Wednesday 1 July 2015

"Women constitute half of the talent of the planet."

A series of interviews with experienced players and experts in human resources and organizational development. Here we ask the questions to Elisabeth Kelan, Professor of Leadership at Cranfield School of Management, and a world renowned expert on gender diversity and women in the workplace. She has just published a new study “Opening the Black Box” (*), that  examines the struggle women have to get into top jobs. 

MCE : 50% of the world’s working population are female. Are we ever going to recognize that fact and realize that we are talking about half the talent of the planet?

Elisabeth Kelan  (EK) : It is surprising that is has taken organizations so long to realise that women constitute half of the talent. Many organisations not only realise that they overlooked half of the talent but also that the talent they have been grooming as future leaders is changing dramatically. With the demographic and generational changes the 'Organization Man' who prioritises work over life is no longer a model that organizations can rely on when it comes to talent. This provides a strong impetus for change. 

MCE : Your new study is titled,“ Opening the Black Box”. (*)– We have to ask the question: “is it really worth the effort; isn’t there a better, more useful, contribution that talented females can make to organizations, without hankering after being the CEO” ?

EK : The study looks at how journeys to the boardroom differ for women and men. The research was conducted by Scarlett Brown, a PhD candidate at King's College London, who is funded by the ESRC and by Sapphire Partners an executive search firm specialising in diverse talent. There is currently a lot of focus on achieving at least 25 percent women in FTSE100 board rooms following the Davies review. The Cranfield Female FTSE report shows that we are on track to hit the 25 percent target. The effect on candidates is that it raised the ambition of many women and they now aim for a board seat. While women aim for a board seat, men are more likely to aim for the chair of the board. There is still a difference in ambition and it is important that women not only get a board seat but also take leadership roles on the board. We also found that women received a lot of advice on their way to the boardroom whereas men benefitted from sponsorship - they had power brokers who put them forward for roles. Women and men network in the same ways but get different things from their network. This shows that a lot of work needs to be done to achieve gender balance on boards and beyond.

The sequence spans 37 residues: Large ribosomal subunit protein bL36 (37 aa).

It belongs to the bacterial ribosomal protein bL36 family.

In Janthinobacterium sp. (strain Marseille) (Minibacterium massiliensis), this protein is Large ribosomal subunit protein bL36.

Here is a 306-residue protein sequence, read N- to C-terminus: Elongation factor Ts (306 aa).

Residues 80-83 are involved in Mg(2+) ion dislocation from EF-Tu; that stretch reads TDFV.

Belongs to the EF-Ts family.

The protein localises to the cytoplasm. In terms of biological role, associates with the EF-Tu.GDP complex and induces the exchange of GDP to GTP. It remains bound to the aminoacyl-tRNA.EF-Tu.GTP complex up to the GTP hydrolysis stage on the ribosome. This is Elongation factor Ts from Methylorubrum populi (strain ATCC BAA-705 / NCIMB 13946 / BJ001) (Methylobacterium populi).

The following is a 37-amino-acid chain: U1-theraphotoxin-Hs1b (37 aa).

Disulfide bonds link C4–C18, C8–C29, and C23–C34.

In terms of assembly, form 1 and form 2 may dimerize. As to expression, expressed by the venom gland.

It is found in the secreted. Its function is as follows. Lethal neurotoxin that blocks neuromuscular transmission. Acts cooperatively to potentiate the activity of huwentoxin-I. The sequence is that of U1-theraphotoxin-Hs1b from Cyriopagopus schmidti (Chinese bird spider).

MCE :  Do you think, that women who choose a business career get a rough ride from the media and are all too easily stereotyped – any thoughts on how to avoid that?

EK : Women in the media in general get a rough ride. Women are more likely to appear as vox populi but much less likely to be featured as experts. The media thereby perpetuates gender stereotypes instead of providing an impetus for new societal possibilities. This of course affects women in business careers where the focus is often on their private life and their attire rather than their business contribution. Media organisations are waking up to this and some are changing the messages they put out. 

MCE : Do you have any female business women heroes – and why do you respect them ?

EK : We are really lucky today to have a good selection of senior women in business and beyond who are all very different. Just think of women leaders such as Angela Merkel, Ginni Rometty, Christine Lagarde, Hillary Clinton, Marissa Mayer to name but few. All of them have found ways to lead in their unique ways rather than complying with a template. I admire that.  We also should not forget that there are many men who practice leadership in such ways that allow gender equality to flourish. So rather than looking at women as leaders we also need to foster gender inclusive leadership practices in men as well as women. For instance I am currently engaged in a new research project that explores how middle managers practice inclusive leadership. 

(*) You can download the study at :

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